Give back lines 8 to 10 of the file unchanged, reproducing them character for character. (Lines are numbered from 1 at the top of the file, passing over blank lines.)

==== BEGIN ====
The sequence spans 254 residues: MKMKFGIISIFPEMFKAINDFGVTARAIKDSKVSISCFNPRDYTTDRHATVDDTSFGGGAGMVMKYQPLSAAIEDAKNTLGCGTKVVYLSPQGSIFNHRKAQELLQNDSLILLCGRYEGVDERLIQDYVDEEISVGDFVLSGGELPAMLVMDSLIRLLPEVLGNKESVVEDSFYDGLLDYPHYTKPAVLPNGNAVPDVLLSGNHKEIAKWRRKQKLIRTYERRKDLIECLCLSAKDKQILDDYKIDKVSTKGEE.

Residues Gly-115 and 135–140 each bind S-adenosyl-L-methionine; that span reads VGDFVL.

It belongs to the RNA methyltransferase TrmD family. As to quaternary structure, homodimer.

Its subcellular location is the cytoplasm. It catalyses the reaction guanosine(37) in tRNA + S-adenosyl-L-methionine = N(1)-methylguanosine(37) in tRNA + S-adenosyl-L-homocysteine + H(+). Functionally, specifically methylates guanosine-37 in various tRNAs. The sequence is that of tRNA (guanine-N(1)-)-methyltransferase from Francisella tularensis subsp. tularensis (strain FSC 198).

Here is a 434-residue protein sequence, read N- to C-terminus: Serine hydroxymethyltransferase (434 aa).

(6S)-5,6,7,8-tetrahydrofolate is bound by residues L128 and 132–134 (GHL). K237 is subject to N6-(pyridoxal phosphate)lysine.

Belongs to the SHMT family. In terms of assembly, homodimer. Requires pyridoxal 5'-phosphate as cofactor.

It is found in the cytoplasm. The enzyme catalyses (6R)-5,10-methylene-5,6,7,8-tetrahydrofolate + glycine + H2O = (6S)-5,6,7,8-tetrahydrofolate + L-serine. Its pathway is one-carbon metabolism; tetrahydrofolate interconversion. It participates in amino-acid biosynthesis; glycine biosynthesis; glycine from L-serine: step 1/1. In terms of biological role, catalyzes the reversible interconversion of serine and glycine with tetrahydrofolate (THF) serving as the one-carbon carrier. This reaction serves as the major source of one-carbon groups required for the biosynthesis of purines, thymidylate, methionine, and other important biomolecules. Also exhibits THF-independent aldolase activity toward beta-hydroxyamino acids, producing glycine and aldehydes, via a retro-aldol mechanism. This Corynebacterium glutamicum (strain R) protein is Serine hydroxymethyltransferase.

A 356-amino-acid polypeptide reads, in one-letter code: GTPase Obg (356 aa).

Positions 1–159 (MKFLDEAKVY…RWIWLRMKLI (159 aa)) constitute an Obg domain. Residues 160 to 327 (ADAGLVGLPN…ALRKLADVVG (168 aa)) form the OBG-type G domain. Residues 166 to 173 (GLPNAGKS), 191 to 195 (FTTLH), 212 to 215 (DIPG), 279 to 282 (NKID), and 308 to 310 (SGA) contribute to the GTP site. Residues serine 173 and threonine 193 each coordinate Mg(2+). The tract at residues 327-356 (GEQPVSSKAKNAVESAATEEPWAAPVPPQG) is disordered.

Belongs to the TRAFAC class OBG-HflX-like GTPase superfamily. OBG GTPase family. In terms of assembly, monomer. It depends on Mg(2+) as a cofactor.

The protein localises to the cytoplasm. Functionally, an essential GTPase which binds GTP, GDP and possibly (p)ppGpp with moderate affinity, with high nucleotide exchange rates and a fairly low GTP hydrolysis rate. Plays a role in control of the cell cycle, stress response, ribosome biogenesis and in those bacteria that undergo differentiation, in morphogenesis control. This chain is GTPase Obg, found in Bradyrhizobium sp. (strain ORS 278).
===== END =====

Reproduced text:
It is found in the cytoplasm. The enzyme catalyses (6R)-5,10-methylene-5,6,7,8-tetrahydrofolate + glycine + H2O = (6S)-5,6,7,8-tetrahydrofolate + L-serine. Its pathway is one-carbon metabolism; tetrahydrofolate interconversion. It participates in amino-acid biosynthesis; glycine biosynthesis; glycine from L-serine: step 1/1. In terms of biological role, catalyzes the reversible interconversion of serine and glycine with tetrahydrofolate (THF) serving as the one-carbon carrier. This reaction serves as the major source of one-carbon groups required for the biosynthesis of purines, thymidylate, methionine, and other important biomolecules. Also exhibits THF-independent aldolase activity toward beta-hydroxyamino acids, producing glycine and aldehydes, via a retro-aldol mechanism. This Corynebacterium glutamicum (strain R) protein is Serine hydroxymethyltransferase.

A 356-amino-acid polypeptide reads, in one-letter code: GTPase Obg (356 aa).

Positions 1–159 (MKFLDEAKVY…RWIWLRMKLI (159 aa)) constitute an Obg domain. Residues 160 to 327 (ADAGLVGLPN…ALRKLADVVG (168 aa)) form the OBG-type G domain. Residues 166 to 173 (GLPNAGKS), 191 to 195 (FTTLH), 212 to 215 (DIPG), 279 to 282 (NKID), and 308 to 310 (SGA) contribute to the GTP site. Residues serine 173 and threonine 193 each coordinate Mg(2+). The tract at residues 327-356 (GEQPVSSKAKNAVESAATEEPWAAPVPPQG) is disordered.